The World of Work and Imposter Syndrome: Breaking Through My Own Barriers



Who you think you are versus who others think you are
Image: Science of People

Starting my Catalyst journey at the end of August was both an exciting yet daunting feeling. It is exhilarating to think about all the future opportunities and successes that may come my way but the feeling of not being ‘qualified’ enough, working hard enough or even just failing continuously lingers in my thoughts. This feeling is called imposter syndrome and over 70% of all people feel this way at some point. According to Science of people, the meaning of imposter syndrome is as follows:


‘A psychological phenomenon in which you feel like you don’t deserve your accomplishments. You might feel like you don’t belong, don’t deserve your success, or are “out of place”’


As a first-generation South Asian woman from a working-class family, I know this feeling too well. I reflect to multiple times where I felt this way in my latter school years (Sixth Form), my various part-time jobs and when I attended university. Once again, it had hit me hard when I began working in a professional environment full time. Although it’s not a fun feeling to return to, I have learnt so much in the past month and a half on the importance of confronting such feelings and have reconfigured my approach to tackle this and appreciate my wins and progression. I want to highlight some key barriers I recognised within myself and how I worked to overcome them.




Barrier 1: Just Ask Questions!

In my first week of starting my new role, I was given the position of project coordinator by my client. My initial feeling was an overwhelming worry about how I would manage a team of 12 people who were older and more experienced than me. My usual approach to uncertainty was to simply try to ‘figure it out’. However, I realised that this method was impractical and made me feel worse about my performance in the role. When I started working as a Business Support Executive, it had encouraged me to confront my own barriers and to simply just ask questions (so cliché but incredibly important). Asking lots of questions would prevent me from feeling so overwhelmed at the thought of failing and helped me to fully understand the task, perform better and build confidence.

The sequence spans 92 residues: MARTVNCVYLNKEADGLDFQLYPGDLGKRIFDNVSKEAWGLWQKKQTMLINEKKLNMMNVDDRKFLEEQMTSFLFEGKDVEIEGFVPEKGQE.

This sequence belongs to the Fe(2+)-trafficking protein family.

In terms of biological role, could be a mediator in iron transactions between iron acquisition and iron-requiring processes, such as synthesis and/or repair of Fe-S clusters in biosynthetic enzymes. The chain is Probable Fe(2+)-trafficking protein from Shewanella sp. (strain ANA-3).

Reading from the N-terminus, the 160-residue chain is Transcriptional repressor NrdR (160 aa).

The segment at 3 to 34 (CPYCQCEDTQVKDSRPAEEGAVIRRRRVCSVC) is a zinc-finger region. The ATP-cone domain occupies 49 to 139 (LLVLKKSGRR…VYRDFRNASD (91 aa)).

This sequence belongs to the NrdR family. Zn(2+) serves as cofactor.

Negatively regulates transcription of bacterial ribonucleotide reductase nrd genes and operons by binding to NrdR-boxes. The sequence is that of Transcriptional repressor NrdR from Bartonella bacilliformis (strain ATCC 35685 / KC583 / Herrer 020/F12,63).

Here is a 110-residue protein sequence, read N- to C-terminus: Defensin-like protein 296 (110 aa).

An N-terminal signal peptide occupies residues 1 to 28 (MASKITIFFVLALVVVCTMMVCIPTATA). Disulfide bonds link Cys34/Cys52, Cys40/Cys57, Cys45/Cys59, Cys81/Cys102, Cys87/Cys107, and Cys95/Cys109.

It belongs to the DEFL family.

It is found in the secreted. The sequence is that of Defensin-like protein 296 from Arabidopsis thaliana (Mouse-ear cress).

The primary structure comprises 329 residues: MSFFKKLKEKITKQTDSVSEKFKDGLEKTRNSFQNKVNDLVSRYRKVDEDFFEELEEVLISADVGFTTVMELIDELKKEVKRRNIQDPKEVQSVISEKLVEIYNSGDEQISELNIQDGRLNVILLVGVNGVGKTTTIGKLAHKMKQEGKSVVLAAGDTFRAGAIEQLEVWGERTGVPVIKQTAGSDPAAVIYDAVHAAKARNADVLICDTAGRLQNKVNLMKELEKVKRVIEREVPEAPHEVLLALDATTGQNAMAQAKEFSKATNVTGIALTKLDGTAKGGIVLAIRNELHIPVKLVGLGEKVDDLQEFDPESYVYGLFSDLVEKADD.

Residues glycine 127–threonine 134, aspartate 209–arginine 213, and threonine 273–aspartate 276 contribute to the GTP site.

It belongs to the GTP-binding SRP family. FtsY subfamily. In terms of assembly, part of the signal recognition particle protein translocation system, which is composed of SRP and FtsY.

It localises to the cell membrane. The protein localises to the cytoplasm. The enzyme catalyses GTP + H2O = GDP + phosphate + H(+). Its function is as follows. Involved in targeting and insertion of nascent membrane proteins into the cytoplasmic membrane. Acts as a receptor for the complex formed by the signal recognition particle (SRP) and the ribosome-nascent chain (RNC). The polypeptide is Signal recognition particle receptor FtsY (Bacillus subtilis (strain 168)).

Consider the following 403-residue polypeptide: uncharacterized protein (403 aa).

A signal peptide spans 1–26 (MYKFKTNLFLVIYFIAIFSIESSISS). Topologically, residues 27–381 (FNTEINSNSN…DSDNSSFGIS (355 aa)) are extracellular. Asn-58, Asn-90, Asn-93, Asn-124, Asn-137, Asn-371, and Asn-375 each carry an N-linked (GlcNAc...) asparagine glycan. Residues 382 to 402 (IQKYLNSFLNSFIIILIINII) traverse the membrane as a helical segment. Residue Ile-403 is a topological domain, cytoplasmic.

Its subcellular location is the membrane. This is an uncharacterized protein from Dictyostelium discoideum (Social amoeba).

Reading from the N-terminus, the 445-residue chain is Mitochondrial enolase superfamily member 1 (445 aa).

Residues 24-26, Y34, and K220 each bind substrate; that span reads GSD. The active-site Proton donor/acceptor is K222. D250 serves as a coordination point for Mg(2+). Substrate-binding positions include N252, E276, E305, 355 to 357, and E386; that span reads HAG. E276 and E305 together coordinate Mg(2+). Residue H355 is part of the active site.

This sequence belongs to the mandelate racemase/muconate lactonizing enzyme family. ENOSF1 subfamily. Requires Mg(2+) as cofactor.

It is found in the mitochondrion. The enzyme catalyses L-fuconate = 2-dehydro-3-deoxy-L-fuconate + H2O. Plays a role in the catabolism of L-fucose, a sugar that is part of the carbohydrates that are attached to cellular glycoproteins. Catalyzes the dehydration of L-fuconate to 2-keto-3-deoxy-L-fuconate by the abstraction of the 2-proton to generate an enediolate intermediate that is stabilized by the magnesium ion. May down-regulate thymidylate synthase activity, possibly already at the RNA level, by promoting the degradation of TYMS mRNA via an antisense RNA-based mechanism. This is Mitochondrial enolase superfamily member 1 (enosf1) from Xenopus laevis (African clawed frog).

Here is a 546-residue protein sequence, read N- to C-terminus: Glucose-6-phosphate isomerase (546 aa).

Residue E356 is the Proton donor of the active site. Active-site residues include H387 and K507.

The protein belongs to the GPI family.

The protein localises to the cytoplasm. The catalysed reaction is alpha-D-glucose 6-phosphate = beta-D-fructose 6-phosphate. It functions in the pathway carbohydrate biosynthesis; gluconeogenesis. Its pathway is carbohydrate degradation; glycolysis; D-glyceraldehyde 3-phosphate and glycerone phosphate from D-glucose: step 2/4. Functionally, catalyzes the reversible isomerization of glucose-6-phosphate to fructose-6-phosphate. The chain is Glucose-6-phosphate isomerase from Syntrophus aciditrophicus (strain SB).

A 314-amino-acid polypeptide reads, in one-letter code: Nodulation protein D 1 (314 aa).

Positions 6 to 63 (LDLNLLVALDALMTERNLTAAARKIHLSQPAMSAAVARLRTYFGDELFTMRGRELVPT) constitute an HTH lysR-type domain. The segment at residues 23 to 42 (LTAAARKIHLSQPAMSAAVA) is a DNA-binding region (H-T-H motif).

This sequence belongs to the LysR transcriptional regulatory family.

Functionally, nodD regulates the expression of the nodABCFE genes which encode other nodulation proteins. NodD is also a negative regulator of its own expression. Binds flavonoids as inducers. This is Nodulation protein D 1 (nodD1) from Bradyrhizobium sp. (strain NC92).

Barrier 2: Making Mistakes

Even with asking lots of questions, it is inevitable to still make mistakes. When you have imposter syndrome, a minor mistake is treated as a reflection of your capability which is, of course, quite unhealthy. Although this is something I have not fully mastered yet, my approach has changed to one that asks for extra feedback and for additional support if I am still struggling. Learning from my mistakes has tested my resilience and helped me to accept that mistakes are part of learning and they will take me further than if I had not done so.


Barrier 3: Speaking up in meetings

I previously had been comfortable with interacting with group conversations, presentations, and meetings but the work environment in the beginning felt intimidating at times. To me, the managers/client is the expert and feels incomparable to make suggestions to them when I have only just started my career. However, over the course of the last few months, I recognise the environment at Sussex Innovation and within the Catalyst team is one that values the opinions of everyone. Therefore, I challenged my worries of ‘saying the wrong thing’. A time which really proved this point for me was sitting in a recent client meeting and raising some issues regarding the concept of a particular design as part of a marketing campaign. After mentioning my concerns in the meeting, the client was thankful for raising this point as this would have been overlooked. This was another teachable moment for me in finding value in your opinions in professional settings and celebrating my wins!


Overcoming imposter syndrome is not an overnight miracle as it takes time and practice to feel that sense of belonging and develop your confidence. Working at Catalyst has brought out my own barriers but simultaneously has given me opportunities to challenge them and nurture and appreciate my development in the workplace.

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